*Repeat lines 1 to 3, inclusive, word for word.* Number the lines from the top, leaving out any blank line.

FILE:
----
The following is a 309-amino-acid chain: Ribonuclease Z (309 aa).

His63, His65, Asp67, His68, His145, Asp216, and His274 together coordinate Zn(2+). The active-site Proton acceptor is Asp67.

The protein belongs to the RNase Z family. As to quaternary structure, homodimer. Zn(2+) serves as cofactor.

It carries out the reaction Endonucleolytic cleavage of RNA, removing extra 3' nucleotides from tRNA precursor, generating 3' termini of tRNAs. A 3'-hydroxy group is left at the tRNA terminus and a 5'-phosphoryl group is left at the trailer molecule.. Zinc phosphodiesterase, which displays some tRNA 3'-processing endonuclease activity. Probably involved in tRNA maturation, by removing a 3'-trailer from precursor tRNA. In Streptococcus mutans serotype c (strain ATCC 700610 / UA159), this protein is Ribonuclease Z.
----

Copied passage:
The following is a 309-amino-acid chain: Ribonuclease Z (309 aa).

His63, His65, Asp67, His68, His145, Asp216, and His274 together coordinate Zn(2+). The active-site Proton acceptor is Asp67.

The protein belongs to the RNase Z family. As to quaternary structure, homodimer. Zn(2+) serves as cofactor.